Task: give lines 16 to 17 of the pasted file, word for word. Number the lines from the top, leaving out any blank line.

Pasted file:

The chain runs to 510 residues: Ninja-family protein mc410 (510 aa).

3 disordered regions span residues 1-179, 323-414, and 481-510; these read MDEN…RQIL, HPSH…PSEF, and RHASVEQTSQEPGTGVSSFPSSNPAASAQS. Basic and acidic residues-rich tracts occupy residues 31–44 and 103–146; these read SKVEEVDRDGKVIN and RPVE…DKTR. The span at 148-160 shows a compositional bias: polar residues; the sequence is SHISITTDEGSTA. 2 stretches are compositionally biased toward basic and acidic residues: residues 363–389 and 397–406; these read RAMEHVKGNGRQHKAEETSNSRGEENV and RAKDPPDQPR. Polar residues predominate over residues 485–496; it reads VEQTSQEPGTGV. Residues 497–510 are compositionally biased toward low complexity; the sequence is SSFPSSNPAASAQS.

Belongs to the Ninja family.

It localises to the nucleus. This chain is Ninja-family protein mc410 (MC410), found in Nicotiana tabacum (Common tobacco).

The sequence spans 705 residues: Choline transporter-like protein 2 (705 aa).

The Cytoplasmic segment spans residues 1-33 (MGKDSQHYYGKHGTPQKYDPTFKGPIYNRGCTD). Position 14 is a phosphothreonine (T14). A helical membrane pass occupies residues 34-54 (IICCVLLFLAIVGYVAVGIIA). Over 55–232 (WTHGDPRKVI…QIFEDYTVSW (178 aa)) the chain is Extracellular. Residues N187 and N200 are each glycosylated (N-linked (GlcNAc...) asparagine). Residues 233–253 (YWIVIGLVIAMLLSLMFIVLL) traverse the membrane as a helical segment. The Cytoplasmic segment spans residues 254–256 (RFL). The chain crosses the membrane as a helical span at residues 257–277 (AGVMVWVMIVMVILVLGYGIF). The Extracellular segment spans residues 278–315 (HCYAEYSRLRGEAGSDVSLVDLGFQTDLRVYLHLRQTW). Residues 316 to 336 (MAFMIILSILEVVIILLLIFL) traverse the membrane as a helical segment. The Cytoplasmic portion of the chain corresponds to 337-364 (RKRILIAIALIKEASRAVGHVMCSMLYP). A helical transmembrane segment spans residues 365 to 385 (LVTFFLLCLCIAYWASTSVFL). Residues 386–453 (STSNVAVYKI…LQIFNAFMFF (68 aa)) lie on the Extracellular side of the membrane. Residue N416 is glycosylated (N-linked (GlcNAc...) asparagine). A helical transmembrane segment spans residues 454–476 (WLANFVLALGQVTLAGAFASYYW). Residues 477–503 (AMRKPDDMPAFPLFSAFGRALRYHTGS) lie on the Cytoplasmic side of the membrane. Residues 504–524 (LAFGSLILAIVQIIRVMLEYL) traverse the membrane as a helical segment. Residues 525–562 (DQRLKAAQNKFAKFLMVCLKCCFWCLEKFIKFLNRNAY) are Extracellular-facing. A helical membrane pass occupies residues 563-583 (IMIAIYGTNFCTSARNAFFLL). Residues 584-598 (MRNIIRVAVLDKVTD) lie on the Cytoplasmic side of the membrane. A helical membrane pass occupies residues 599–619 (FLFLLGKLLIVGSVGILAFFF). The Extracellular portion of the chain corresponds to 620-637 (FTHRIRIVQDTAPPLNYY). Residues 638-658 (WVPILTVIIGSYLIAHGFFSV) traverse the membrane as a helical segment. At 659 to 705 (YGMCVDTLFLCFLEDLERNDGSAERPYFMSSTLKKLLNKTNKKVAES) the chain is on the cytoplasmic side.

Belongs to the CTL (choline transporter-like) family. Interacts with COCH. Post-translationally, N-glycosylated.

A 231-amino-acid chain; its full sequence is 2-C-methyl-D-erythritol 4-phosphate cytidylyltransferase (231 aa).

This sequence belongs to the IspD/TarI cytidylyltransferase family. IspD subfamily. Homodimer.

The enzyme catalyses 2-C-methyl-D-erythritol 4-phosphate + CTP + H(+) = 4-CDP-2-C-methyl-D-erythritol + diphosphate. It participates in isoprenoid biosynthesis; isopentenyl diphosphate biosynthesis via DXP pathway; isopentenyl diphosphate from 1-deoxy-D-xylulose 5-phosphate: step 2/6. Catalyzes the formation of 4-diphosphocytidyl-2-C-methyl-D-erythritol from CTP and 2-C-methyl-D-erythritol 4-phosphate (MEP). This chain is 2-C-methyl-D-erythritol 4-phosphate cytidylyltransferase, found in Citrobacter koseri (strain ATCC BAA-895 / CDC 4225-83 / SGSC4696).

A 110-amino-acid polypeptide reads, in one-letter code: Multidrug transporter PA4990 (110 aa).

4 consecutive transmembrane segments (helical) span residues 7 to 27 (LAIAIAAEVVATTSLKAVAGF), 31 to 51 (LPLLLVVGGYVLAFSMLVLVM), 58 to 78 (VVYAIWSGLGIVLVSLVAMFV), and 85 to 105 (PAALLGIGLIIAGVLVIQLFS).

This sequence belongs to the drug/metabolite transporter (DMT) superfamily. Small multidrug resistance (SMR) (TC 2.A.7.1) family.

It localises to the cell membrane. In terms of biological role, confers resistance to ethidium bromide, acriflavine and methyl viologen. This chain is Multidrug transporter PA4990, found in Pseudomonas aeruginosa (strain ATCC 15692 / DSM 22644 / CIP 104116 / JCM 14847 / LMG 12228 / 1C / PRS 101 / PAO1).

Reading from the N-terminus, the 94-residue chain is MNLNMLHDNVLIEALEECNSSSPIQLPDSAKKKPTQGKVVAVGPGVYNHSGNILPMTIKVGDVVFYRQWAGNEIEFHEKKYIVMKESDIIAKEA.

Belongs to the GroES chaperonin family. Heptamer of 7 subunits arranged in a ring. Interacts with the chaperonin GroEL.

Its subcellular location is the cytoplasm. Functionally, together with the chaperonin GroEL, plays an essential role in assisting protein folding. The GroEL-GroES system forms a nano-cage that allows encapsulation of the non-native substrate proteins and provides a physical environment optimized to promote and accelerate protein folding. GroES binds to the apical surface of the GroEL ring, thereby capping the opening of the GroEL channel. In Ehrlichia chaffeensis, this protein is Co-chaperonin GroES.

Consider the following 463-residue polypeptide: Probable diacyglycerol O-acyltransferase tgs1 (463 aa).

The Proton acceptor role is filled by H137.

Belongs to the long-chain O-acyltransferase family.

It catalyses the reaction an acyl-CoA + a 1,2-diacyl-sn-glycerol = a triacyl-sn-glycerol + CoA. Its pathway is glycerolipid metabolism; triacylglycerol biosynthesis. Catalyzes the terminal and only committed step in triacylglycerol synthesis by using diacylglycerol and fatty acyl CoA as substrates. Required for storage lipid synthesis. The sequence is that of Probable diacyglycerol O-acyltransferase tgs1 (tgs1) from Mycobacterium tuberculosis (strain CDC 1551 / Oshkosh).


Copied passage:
Belongs to the GroES chaperonin family. Heptamer of 7 subunits arranged in a ring. Interacts with the chaperonin GroEL.

Its subcellular location is the cytoplasm. Functionally, together with the chaperonin GroEL, plays an essential role in assisting protein folding. The GroEL-GroES system forms a nano-cage that allows encapsulation of the non-native substrate proteins and provides a physical environment optimized to promote and accelerate protein folding. GroES binds to the apical surface of the GroEL ring, thereby capping the opening of the GroEL channel. In Ehrlichia chaffeensis, this protein is Co-chaperonin GroES.